Sunday 16 January 2011

Who looks outside, dreams. Who looks inside, awakens.

In the UK, many older hospitals were built on the sites of workhouses.(For further information Google 'hospital workhouse')

As late as 1984 I worked in a ‘mental health unit’ that still had one elderly woman who’d been born into that institution when it was a workhouse. The destruction of her entire being was pitiful, not helped by crazed attempts to find some personality with the help of ECT.

If we have any concept of Spirit of Place, then perhaps some of the misery experienced by destitute and despised people, separated from their spouse, parents and children has seeped into bricks, floors and window frames, becoming as much a part of the fabric of these old institutions as the mortar that holds them together.

Hospitals, new and old, are liminal sites, one of the places we go to when we’re not capable of living as part of the Apparent world. Hospitals and religious institutions are surprisingly close in function attended by a priesthood attempting to cure illnesses caused by our sins, whether that’s blasphemy, gluttony or smoking so that we can return to our communities renewed.

Regular readers will know that I resist and contest any nonsense about Communing With The Spirits ™, ‘Healing’, Bringing Into The Light and other dreadful bollocks. Grave upset, often centuries of it, cannot be ‘healed’ by someone warbling breathily with a rattle or by planting crystals. I do wonder, however, about the land under the foundations, the foundations themselves, the accumulated experience – not all of it painful – of the hospital environment. In some of the older hospitals I’ve visited the natural places, places where gardeners spend time, are comfortable and often very pleasant to spend time with. Gardening has been used for centuries as rehabilitation, particularly for people with chronic conditions, and it would seem that these little precious spaces are glad to be tended, will give themselves in return.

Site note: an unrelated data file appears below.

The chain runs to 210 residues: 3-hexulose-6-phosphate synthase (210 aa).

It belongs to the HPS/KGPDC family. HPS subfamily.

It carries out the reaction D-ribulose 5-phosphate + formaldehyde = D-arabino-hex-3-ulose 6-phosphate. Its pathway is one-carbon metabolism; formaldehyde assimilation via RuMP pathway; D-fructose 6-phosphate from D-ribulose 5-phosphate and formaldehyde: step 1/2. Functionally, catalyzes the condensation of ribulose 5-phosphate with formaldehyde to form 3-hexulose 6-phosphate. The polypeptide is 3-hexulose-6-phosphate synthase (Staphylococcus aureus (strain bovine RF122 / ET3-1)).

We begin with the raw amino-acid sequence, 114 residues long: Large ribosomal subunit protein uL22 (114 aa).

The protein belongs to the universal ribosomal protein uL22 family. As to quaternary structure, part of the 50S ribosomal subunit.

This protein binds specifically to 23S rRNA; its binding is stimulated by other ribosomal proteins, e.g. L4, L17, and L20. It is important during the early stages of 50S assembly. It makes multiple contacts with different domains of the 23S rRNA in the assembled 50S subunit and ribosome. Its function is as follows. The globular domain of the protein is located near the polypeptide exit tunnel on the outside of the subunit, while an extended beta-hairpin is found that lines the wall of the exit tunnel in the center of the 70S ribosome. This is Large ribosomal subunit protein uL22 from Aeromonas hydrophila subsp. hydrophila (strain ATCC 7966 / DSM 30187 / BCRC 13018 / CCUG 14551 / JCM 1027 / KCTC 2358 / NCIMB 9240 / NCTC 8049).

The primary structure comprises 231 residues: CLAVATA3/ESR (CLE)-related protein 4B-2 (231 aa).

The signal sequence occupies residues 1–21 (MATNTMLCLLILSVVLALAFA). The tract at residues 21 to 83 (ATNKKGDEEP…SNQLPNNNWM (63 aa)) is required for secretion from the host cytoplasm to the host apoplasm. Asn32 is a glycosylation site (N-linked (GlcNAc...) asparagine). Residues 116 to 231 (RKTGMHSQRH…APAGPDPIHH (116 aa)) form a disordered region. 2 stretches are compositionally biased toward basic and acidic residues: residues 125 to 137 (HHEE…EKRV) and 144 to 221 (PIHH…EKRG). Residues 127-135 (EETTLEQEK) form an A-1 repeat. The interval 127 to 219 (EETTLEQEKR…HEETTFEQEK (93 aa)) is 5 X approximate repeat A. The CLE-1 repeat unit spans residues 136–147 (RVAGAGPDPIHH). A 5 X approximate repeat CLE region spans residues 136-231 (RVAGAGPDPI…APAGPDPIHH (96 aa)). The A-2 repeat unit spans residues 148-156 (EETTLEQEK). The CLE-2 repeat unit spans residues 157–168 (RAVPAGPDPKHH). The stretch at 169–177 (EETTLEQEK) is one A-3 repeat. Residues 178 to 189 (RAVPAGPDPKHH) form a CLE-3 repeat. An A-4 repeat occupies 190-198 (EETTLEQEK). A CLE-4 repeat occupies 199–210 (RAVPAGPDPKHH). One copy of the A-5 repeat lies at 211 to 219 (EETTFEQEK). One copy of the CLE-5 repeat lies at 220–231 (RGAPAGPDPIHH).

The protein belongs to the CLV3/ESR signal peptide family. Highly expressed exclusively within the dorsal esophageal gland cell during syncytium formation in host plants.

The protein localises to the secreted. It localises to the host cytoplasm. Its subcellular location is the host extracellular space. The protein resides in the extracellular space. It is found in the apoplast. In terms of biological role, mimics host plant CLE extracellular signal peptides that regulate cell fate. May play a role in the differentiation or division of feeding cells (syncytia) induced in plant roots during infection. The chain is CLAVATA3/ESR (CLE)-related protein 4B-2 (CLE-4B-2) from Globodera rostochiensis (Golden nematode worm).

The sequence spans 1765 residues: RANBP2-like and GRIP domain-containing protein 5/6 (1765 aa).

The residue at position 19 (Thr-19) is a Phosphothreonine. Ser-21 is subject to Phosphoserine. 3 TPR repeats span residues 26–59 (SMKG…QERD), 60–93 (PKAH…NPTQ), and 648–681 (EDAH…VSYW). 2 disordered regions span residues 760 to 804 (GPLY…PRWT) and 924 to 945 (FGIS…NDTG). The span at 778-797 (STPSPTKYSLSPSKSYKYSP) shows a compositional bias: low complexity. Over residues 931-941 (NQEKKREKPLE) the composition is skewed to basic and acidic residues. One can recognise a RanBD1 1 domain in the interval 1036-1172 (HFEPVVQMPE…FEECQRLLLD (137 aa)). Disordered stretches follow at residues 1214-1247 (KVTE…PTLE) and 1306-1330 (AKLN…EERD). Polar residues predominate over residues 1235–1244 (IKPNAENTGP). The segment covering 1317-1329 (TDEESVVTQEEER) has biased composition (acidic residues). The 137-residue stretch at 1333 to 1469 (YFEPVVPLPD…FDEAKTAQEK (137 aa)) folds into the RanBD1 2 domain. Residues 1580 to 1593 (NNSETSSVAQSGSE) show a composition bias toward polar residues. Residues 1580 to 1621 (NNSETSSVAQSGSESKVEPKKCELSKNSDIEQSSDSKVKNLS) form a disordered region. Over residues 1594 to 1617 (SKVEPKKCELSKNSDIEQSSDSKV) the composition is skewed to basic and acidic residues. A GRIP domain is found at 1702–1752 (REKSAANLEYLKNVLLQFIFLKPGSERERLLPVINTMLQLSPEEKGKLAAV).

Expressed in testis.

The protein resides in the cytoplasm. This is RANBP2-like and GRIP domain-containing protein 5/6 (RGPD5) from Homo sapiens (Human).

One of the hospitals I worked in was set in acres of impeccable grounds, from a commercial golf course to minute atria, duck ponds to wilderness and there’s no doubt that this very old site can absorb suffering and genuinely offer healing to patients, visitors and staff. Simply walking from one unit to another via natural surroundings that are valued and sympathetically tended is more restful than marching down neon-lit corridors or hemmed in alleys lined with dodgy refuse skips and drains. It also demonstrates that the people responsible for the hospital also value things that others might consider peripheral to medicine, like aesthetics, nature, colour and environment.

Personally, I’ve always experienced older hospitals as more accepting, more en-souled than new builds. New hospitals are undoubtedly better designed, probably cleaner, possibly easier to get around but they’re a bit too sterile for my taste, a bit youthful and brash. It’s as if the fabric of an older institution has seen so much kindness and cruelty, pain and healing, care, death, birth, emergency and tedium; has soaked up centuries of therapeutic intent that it has settled down into a kind of positive melancholy. They remind me of landscapes that have been lived with and farmed sympathetically for centuries, interaction between us and the Land creating a new Being that is neither wilderness or slave monoculture, but which has a personality and rhythm of its own.

Just as we can pay attention to the Spirit of Place in woodland or wheat field, so there is something to be learned from the Spirit of Place of a hospital, old or new, and there’re different ways to be present to it. Walking through the corridors at night gives a sense of presence. In all traditions, sleep and dreaming are important for health and for hearing the Gods; the Egyptians, Greeks and Romans used dream temples as a kind of hospital

All these people, perhaps hundred of them, dreaming together, entering the Otherworlds together. Those few souls unable to sleep. Still rooms, empty operating theatres, the building breathing out and resting. This is the time to hear the voice of the Genius Loci, the protective spirit of place and to the voices of people, events, history. You don’t need holy water or smudge sticks or to Command Restless Souls or to do anything other than be aware and receptive. Just as you would when wanting to hear the voice of any place, make clear your intent, set your boundaries, make the invitation to all benevolent Beings, and wait.

Later in the day sit quietly in one of the hospital entrances. You are a liminal person sitting within a liminal space, inside of another liminal place. Watch people come and go, people who belong and don’t belong, who don’t want to be there and who are very grateful to come in and to leave. Doorways are sacred to Janus who also rules over beginnings and endings, and to Cardea who is also a Goddess of health. “Her power is to open what is shut; to shut what is open," (Ovid) attributes that have applications in healing. Hecate, too stands in these places, She who cares for women in labour and children being born, the dying and the dead, places that are neither one thing or another which may also include people under anaesthetic or heavily sedated, and Who guards those who ask for Her protection.

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